Every company is concerned about cybersecurity and data privacy. Keeping sensitive data private, intellectual property ownership intact, and critical company systems running in the face of ongoing and increasingly sophisticated cybercrime threats and breach attempts may feel impossible. In such circumstances, every organization must have a cybercrime defense strategy, whether ransomware, malware, or phishing. This is where the NIST CSF compliance can make a big difference.
The National Institute of Standards and Technology initially developed the Cybersecurity Framework as a safeguard for US critical infrastructure and Department of Defense (DoD) operations, and it is currently available to any enterprise.
Compliance with this framework is voluntary and may incur a hefty cost, but the NIST CSF more than compensates for your investment by providing a common outline of best practices for businesses of all sizes to better understand, manage, and identify weak links, and strengthen your network and data against unprecedented breaches.
The National Institute of Standards and Technology’s Cybersecurity Framework provides an innovative and full-cycle set of guidelines and recommendations to mitigate cybersecurity risks and manage data breach incidents better. Whether you are just starting your cybersecurity program or have one working fairly effectively, the NIST Cybersecurity Framework benefits your organization.
This blog is aimed at providing you with accurate information to assist you in better comprehending this difficult compliance framework.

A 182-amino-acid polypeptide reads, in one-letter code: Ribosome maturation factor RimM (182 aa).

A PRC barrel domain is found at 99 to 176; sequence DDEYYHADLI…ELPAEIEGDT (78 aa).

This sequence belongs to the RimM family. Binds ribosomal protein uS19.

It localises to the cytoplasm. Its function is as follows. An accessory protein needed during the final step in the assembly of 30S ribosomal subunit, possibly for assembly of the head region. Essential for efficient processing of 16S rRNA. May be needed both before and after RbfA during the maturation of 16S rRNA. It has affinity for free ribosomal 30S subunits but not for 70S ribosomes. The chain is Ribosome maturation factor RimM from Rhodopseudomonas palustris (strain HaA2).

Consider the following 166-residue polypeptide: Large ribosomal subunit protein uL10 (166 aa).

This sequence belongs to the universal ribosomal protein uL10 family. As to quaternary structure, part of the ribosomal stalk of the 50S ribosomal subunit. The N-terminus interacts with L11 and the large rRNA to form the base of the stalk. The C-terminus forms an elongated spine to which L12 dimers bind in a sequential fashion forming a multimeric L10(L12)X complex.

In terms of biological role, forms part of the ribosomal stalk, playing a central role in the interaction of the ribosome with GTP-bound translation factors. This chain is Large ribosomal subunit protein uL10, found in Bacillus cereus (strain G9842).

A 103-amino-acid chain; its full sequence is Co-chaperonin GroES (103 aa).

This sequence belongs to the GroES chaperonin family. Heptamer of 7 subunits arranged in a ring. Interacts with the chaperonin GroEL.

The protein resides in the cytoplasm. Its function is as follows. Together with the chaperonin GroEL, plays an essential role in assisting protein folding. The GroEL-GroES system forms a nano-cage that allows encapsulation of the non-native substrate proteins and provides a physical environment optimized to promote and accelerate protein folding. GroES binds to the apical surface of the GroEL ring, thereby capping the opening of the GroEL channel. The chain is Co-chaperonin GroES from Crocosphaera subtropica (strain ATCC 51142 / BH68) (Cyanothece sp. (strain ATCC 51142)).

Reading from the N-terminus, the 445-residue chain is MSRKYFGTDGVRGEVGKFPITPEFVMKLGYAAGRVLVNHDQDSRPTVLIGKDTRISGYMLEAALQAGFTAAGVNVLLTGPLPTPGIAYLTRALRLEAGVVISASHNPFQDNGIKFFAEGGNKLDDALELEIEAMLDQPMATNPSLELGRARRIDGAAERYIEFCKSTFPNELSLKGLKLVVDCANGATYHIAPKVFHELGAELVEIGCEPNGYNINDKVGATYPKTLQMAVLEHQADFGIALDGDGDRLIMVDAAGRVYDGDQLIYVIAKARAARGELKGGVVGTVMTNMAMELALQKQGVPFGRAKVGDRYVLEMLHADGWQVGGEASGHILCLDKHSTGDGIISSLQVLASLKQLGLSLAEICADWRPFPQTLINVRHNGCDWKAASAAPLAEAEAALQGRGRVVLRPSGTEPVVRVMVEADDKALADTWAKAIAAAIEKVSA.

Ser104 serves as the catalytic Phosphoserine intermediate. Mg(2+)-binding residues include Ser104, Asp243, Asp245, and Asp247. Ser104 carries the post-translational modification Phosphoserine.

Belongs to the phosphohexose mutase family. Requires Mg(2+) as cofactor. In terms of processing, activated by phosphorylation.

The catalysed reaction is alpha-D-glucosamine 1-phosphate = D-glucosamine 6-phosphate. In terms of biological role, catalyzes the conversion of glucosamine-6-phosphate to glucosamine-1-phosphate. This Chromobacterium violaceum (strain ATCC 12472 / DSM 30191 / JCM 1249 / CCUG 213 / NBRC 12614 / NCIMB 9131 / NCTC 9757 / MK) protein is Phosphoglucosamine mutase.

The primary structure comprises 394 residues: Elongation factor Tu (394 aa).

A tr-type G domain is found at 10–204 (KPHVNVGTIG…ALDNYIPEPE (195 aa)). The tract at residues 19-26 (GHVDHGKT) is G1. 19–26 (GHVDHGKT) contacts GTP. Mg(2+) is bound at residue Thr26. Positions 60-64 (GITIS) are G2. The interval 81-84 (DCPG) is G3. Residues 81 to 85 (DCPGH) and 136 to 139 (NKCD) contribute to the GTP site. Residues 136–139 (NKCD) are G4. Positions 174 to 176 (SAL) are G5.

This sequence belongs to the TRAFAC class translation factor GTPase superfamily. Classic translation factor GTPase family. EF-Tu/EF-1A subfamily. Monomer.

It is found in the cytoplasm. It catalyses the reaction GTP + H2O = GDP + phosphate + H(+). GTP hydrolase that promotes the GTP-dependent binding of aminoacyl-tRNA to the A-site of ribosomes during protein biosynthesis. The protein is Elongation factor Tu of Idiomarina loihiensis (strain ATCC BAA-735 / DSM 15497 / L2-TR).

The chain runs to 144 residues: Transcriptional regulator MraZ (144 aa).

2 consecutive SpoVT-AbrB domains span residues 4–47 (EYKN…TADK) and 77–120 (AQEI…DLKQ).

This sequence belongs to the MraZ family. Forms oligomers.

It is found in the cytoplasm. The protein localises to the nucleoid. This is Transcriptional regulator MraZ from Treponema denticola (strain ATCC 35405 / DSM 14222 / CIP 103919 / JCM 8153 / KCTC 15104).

4 Most Frequently-Asked Questions
- Who helped to develop NIST CSF?
NIST collaborated actively with stakeholders during the Framework’s development and upgrades. Tens of thousands of people from industry, academia, and government via a series of workshops have helped build Framework 1.0 and 1.1. In addition, NIST received hundreds of comments representing thousands of specific proposals in response to information requests as well as public previews of Framework versions.
NIST contacts stakeholders on a regular basis through three major activities. First, NIST engages in community outreach initiatives on a regular basis by attending and participating in meetings, events, and roundtable discussions. Second, through requests for information (RFI), requests for comments (RFC), and the NIST Framework team’s email channels, NIST solicits direct feedback from stakeholders. Finally, NIST examines and monitors pertinent government, academic, and industrial resources, and references.
- How is NIST CSF being used today?
The Framework is being used in a variety of ways by different organizations. Many people have found it useful in increasing awareness and interacting with internal stakeholders, including executive leadership. The Framework also improves cross-organizational communication by allowing cybersecurity expectations to be shared with business partners, suppliers, and sectors.
Organizations are learning and demonstrating how they match up with the Framework’s standards, principles, and best practices by mapping the Framework to current cybersecurity management processes. Some parties are simply using the Framework to reconcile and de-conflict internal policy with legislation, regulation, and best practices in the sector. The Framework is also utilized as a strategic planning tool for evaluating risks and current practices. To learn more about how more organizations are using the Framework, you can refer to the resources and success stories sections on the official NIST website.